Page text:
Sony Hacking Incident – What You Should Know

Sony screwed up bad.

They screwed up really bad, but did they screw up enough to warrant federal legislation, and a class action lawsuit? I’m not so sure, but when something big, bad and newsworthy happens you can always count on an ambitious lawmaker to beg for attention, and for a small army of lawyers to get erections at the thought of filing a lawsuit.

As I mentioned in earlier posts, I have boycotted Sony for months because of their lawsuit against Geohotz, and their company policies that led to said suit. That being said, I still think the media, legislative, and legal frenzy surrounding this circus is a bit much. Here’s what you need to know:

What did the hackers steal?

They basically hijacked everything Sony had on the PlayStation Network. This includes:

  • Usernames
  • Passwords
  • Birth dates
  • Home addresses
  • Password retrieval question answers (ex. “What’s your mother’s maiden name?”)
  • And probably a slew of data about the games you play and things you’ve downloaded from the PlayStation Network

Credit cards

While the hackers did steal credit card information, all of that information is encrypted.

That means that the credit card data should be safe, and unusable.

I have a Playstation Network account, what should I do?

Most of the the stolen information is the kind of stuff that is uncoverable through thorough Google and Facebook stalking… except for the passwords.

If you have a PSN account, and you used the same password from your PSN account in other places, you need to start changing your passwords.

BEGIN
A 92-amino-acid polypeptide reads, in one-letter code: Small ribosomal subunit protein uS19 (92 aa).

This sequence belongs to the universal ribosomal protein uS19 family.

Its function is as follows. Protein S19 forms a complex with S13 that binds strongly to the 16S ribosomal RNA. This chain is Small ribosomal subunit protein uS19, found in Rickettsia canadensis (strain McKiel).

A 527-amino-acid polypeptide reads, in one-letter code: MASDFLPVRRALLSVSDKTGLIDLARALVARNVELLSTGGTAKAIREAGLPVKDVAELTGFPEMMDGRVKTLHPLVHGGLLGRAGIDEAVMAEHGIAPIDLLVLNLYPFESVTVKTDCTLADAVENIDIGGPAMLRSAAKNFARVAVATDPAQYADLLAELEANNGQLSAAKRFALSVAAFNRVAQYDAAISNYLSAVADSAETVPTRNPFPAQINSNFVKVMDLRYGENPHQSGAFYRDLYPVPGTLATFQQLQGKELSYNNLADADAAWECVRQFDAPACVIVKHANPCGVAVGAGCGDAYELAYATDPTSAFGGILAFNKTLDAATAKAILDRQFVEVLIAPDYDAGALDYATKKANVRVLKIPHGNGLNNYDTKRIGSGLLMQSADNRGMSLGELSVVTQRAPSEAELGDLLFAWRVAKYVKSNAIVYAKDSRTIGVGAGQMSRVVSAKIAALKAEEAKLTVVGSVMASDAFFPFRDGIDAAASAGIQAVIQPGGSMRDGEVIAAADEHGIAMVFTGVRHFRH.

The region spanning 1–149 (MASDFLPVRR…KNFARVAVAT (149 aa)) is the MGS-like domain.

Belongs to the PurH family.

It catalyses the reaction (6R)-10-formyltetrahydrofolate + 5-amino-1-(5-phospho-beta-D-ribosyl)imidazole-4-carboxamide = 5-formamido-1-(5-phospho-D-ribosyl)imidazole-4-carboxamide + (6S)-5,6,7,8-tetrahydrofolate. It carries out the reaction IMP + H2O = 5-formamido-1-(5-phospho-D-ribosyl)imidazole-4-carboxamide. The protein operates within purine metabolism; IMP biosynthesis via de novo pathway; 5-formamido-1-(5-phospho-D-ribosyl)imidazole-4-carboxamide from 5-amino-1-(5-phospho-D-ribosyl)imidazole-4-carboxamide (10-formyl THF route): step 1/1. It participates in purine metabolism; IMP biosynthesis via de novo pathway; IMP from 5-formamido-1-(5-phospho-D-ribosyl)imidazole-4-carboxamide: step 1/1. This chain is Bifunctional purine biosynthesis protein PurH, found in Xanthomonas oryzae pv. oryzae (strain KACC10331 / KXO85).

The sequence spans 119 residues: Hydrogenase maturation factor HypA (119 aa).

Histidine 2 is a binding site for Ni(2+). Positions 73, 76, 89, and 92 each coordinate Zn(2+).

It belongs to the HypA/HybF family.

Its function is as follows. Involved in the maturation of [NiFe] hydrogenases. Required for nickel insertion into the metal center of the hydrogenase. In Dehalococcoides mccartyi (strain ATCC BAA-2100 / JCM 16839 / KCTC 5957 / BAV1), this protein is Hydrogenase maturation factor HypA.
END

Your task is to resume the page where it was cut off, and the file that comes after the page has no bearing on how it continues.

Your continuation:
Typically web services that require a password protect that password by passing the text through something called a hashing algorithm before storing them. Hashing turns your password into a unique string of characters, and the process cannot be reversed. Sony failed to hash their users passwords, leaving them vulnerable.

What Sony did was boldly stupid. I can’t even begin to imagine how a tech company to stored millions of customer passwords unhashed, but they did it… And that may warrant a lawsuit.

A PlayStation is a computer, so you still need to practice safe computing while you’re on it. Change your passwords, and while you’re at it, don’t use the same one over and over again.

5 thoughts on “Sony Hacking Incident – What You Should Know

  1. You make the assumption that CC data is safe. That’s assuming the encryption could never be broken. This is foolish.
    Also usernames passwords, home addresses, email addresses and mothers maiden name/challenge questions are probably enough to get full data reset/new cards for 90% of the average people. They better expect massive class action.

    1. You both raise fair points. Regarless of the Sony hack, everyone should check their credit card statements, and monitor their credit. There are tons of places all over the Internet where your personal information can be compromised.

    1. I saw that too, and was about to update this post.

      I’m interested to see if the credit card info sale is for real or if it’s a bluff.

      I never tied a credit card to my PSN account, but I still monitor my credit and credit card statements because identity theft isn’t particularly complicated.

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